I was gradually slipping into depression when my Knight in shiny armour showed up. I was walking down the dry patched lane lost in thought about my near empty room and how I had become extra lazy, no , how I just realised that I had been a lazy spoilt child. So lazy that I would occasionally utter the words “ get me my towel” into the empty space. On those occasions, I end up beating myself for building my life around core dependence on others to do everything for me. “Hello, I noticed you in Prof’s class. You must be Nigerian…,”he said. Without blinking my eyes, the words vomit found its way out of my mouth- “ address me as my lady or My princess” . He couldn’t help his laughter, the echo of which gave my senses an urgent CPR which brought shame to my face. “I’m sorry”, I said. I was hoping the earth would open up and swallow me that moment.
His face registered a shade of disgust, yet he offered to walk with me to the bus station. He didn’t say a word after that heart wretching laugh. I wish he did. He was strangely different. He was simple yet elegant. I couldn’t get the mysterious aura around him off my mind throughout that night.
Then we met again. This time he didn’t forget to add “my princess” to his salutation to my utter embarrassment. I was forced to apologize again. He felt I was too serious about life. “How?”, I asked. Your shoulders, for instance, are raised like that of “ an exalted unicorn. You need to relax”, he said. No one had ever spoken to me in that manner. It felt like an insult but sounded like some deep truth. He went further to tell me his name – a strange sounding name: “Nandom”. “ Which part of Nigeria are you from?”, I asked. Jos, Plateau”, he replied. I later gathered he was on government scholarship and so he had to work at two jobs to support himself and send some money home to his parents. He reminded me of all the things I have and all the things I lacked. He is confident, self assured, and above all HAPPY.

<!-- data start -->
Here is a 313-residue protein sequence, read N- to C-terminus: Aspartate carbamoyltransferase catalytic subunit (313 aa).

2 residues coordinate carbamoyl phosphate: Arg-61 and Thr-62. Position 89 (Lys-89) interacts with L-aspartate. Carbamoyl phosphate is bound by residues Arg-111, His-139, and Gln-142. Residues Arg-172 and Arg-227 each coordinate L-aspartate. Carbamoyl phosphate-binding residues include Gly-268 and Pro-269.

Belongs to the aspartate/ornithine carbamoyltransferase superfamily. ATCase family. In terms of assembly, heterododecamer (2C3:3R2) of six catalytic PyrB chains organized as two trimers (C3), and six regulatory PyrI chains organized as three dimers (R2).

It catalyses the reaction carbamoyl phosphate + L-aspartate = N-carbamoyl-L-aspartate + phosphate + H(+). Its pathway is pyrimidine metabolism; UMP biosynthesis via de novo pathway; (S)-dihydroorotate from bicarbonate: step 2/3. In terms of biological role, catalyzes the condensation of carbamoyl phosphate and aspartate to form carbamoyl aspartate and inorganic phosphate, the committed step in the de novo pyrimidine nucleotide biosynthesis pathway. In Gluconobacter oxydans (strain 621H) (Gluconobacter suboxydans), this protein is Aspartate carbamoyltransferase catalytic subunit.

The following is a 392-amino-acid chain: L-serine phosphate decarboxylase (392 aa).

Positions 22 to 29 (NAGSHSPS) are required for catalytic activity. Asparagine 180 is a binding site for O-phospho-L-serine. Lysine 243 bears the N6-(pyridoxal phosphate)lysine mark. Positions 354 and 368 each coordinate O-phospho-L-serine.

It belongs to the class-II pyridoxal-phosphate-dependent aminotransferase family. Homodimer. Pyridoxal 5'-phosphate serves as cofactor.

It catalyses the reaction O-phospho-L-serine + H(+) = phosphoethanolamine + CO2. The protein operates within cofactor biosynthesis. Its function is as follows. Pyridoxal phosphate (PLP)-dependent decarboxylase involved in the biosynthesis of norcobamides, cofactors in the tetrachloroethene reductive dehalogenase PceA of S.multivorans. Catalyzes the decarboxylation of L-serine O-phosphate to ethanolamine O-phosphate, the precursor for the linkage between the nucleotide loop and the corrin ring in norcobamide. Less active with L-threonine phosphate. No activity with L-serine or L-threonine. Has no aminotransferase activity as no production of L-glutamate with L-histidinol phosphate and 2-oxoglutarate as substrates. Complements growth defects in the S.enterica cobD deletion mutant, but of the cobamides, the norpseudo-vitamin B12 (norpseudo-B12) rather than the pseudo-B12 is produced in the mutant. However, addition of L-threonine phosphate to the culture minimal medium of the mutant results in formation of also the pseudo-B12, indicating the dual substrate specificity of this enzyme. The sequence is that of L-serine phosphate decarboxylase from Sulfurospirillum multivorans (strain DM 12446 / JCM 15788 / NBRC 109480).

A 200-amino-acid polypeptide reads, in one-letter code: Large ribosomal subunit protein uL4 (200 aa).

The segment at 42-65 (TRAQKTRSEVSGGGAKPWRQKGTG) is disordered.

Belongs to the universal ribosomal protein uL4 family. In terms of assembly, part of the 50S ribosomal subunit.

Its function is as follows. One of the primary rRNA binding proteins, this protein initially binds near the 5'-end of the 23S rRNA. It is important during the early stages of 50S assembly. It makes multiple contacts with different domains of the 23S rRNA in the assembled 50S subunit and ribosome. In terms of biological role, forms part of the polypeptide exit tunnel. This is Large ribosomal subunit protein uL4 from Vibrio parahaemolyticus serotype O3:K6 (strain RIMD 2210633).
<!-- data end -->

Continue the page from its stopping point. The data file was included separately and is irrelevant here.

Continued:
I was surrounded by folks who laughed at my jokes dutifully not that they found them funny. I got compliments not that I deserved them but it was part of the package. I was cloned into a demi- god. I was feared not loved. Praises from maidservants took humanity from me till I became cold at heart. I was served right from birth and was never taught how to serve others. If I had learnt how to give from a genuine heart of love maybe, I would have found fulfilment. If I was given the opportunity to make mistakes and learn from them, maybe, finding my path through life won’t be an issue. If I was given the opportunity to mix and share my heart with my maids. I would have learnt to how to smile genuinely.
I am now a stranger on earth trying to find my roots from miles away. I am learning how to be human through love, sacrifice, and service. With this heart full of love, I shall navigate life till I find fulfilment and happiness. I have tasted the unshed tears of yesterday and I dislike the blank taste it left in my mouth. In Nandom’s light I see my light and I hope to follow diligently.
Peace Habila wrote in via email@example.com